Jordan's Story of Drug and Alcohol Addiction - Hader Clinic Qld

Jordan’s Story of Drug and Alcohol Addiction Recovery

After completing the residential addiction treatment for his drug and alcohol addiction, Jordan is applying what he learnt in the program to build a solid foundation for himself to recover on. This is his story.

My name is Jordan and since I was twelve I’ve been dealing with a drug and alcohol addiction. From the outside, I looked like I was doing well, but I was high functioning and eventually everything started to unravel until the point that I asked my family for help, they got me into drug and alcohol addiction treatment at Hader Clinic Queensland.

Alcohol has been the backbone of my addiction, but drugs have been there too. I was twelve when I started smoking marijuana. I was a shy kid and I probably used alcohol and drugs to take the edge off, help ease anxiety and to fit in. I knew that I was probably doing more than others but I didn’t really see the alarm bells going off as I was still enjoying it. I was about sixteen or seventeen when I started using party drugs like ecstasy, and twenty when I started using speed. I was about twenty-four when I started using ice (meth) and the party drugs sort of went away. So, I settled on drinking alcohol, using ice and smoking a bit of marijuana.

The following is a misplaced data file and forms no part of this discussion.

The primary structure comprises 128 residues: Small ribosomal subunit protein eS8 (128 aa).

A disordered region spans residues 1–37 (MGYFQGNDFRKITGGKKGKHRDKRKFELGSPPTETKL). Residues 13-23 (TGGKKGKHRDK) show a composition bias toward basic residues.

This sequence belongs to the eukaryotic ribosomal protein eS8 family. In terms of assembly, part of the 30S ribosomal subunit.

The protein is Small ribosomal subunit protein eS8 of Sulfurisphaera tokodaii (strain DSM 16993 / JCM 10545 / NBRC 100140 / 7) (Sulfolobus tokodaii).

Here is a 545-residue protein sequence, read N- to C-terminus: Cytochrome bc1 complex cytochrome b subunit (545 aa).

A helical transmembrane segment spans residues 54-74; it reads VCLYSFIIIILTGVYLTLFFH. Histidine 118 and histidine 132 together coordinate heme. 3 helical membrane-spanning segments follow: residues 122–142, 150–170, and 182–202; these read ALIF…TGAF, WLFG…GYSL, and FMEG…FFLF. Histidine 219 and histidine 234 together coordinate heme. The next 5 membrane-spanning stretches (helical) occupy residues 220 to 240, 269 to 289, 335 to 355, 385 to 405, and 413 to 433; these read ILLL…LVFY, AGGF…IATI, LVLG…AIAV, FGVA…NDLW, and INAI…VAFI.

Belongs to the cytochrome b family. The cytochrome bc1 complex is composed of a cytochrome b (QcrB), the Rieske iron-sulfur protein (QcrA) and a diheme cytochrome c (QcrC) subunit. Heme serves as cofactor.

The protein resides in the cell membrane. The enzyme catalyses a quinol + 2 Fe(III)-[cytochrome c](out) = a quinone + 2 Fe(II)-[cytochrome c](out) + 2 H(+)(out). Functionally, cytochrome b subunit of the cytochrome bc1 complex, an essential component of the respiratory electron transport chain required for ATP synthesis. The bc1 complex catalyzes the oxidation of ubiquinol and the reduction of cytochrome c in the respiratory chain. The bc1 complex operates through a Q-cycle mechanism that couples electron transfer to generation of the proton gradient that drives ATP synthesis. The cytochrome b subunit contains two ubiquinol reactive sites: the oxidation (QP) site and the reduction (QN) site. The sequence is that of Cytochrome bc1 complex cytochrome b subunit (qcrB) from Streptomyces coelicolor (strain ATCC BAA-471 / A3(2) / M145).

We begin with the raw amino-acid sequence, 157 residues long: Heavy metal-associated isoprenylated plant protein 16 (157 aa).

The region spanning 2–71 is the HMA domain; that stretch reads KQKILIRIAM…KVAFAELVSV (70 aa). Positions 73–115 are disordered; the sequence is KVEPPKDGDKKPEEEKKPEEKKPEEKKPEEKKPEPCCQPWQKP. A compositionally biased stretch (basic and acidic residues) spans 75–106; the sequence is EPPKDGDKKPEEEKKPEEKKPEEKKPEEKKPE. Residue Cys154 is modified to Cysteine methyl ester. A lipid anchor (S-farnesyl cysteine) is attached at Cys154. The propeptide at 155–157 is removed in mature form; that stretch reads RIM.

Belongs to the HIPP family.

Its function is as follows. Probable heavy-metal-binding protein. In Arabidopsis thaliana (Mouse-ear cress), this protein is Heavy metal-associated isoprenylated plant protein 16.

That whole time since I was fifteen I had been working as a plumber, so I didn’t have any issues going to work and holding down a job even though I was drinking and using, but I was still getting into trouble and making mistakes along the way. By the time I was twenty-four, I had been caught drink driving five times and ended up in jail, and drug driving three or four times before that. When I got out of jail I went to AA and NA meetings, but it scared me, and I never went back. I was a young man who couldn’t open up, I was too embarrassed to talk or say I had a problem.

Life moved on and I had a good job, bought a couple of houses, and from the outside things were looking good. Mentally I just thought everything was alright. But the reality was that things were building up until the last three or four years when it started to get the better of me and everything was falling around me. I was staying up too long, I was drinking as soon as I got home and using drugs overnight and then in the morning to last through the day. Eventually, I started to have days where I was too fried to work, or I just kept wanting to do what I was doing and not go to my job.

It really got out of control at this point, and I ended up in a psych ward. I ended up there eight times in about six months. In between I tried to go to another rehab but I only lasted sixteen days. My family has always tried to get me help for my drug and alcohol addiction but I was selfish because I didn’t want anyone to get in the way of my addiction, so I’d push them away. I had probably five or six cracks at recovery, but they didn’t stick and eventually, my drug and alcohol addiction got so bad that I just couldn’t understand why I was doing it anymore. It wasn’t fun, I didn’t see a purpose and I couldn’t see a future.